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Another poster, Angel May, suggested that we could afford the extra $20K per year. Of course we can afford it. I could afford to drive more expensive cars, live in a high end neighborhood, and send my kids to private school, but I don't do those things either. It is more important to us to save the income, have more financial security and retire earlier. (And I think it is harmful to the kids to bring them up in that way, but that's a whole other discussion.)

To be fair, I have to tell you that there were other reasons than just higher taxes that we got divorced. This was back in the early 80's and I had graduated from university (as a divorced-from-first-husband adult - not the usual college kid) and had managed to get a good job. My husband was still paying off debts that his first wife had run up. In other words, we were only a couple of paychecks away from penniless.

In addition, I wanted credit in my own name and so I requested the credit only to be told that I already had credit because my name was on my husband's card. So, in reality, I had no credit and they were blowing smoke up my arse. I got angry.

We calculated the marriage penalty and saw that we would be paying an unfair price to the government just for the privilege of being married. Brothers and sisters can live together and share the bills, etc. - just like married people - but their salaries are not stacked on top of each other to reach those higher brackets. Same for roommates. This just struck us as very unfair.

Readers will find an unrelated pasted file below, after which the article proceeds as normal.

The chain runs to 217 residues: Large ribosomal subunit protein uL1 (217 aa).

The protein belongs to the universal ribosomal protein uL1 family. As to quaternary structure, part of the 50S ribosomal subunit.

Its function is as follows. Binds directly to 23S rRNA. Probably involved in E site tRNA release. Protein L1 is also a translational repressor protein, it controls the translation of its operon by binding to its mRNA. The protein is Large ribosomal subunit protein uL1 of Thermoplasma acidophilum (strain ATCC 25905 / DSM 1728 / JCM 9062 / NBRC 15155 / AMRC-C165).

In our case, we weren't making together what one of you is making now.

So we got divorced. I got my credit in my own name - and my credit is now above 800 so I guess I was a good risk after all.

We stayed divorced for many years. We never kept it secret. But we never announced it, either. How many people go around announcing that, by the way, they are still married? Mostly, the only time it came up was when someone asked us how long we had been married. Then we would laugh and explain that we had been together X years but had only been married Y of those years. And we would make it clear that we were not currently married. Our parents never asked. We never told.

We remarried after I retired.

But I have to tell you also that there were no children involved. When you have children it's important that you are careful what you teach them. Frankly, I think you are not setting a very good example for these children by what you are doing. You are well able to afford a decent home and everything needed for a comfortable life - AND pay the government for the value you receive from it.

I agree that a marriage penalty is extremely unfair. I think each person who receives a salary for work performed should pay taxes on that salary without regard to who they live with or what those living arrangements might be. But that's not the way it is.

AND ... if I was making the amount of money you say you and your wife are bringing in at the moment, I wouldn't bat an eyelash at paying my taxes - unfair or not. That $20K wouldn't even make a dent.

Apparently, this country has been pretty good to you. You should pay your taxes and set a good example for your children - and be grateful for the roads and schools, etc., provided to you through those tax dollars. You could also mention to your children that those tax dollars help other, poorer families, to educate their children, too.

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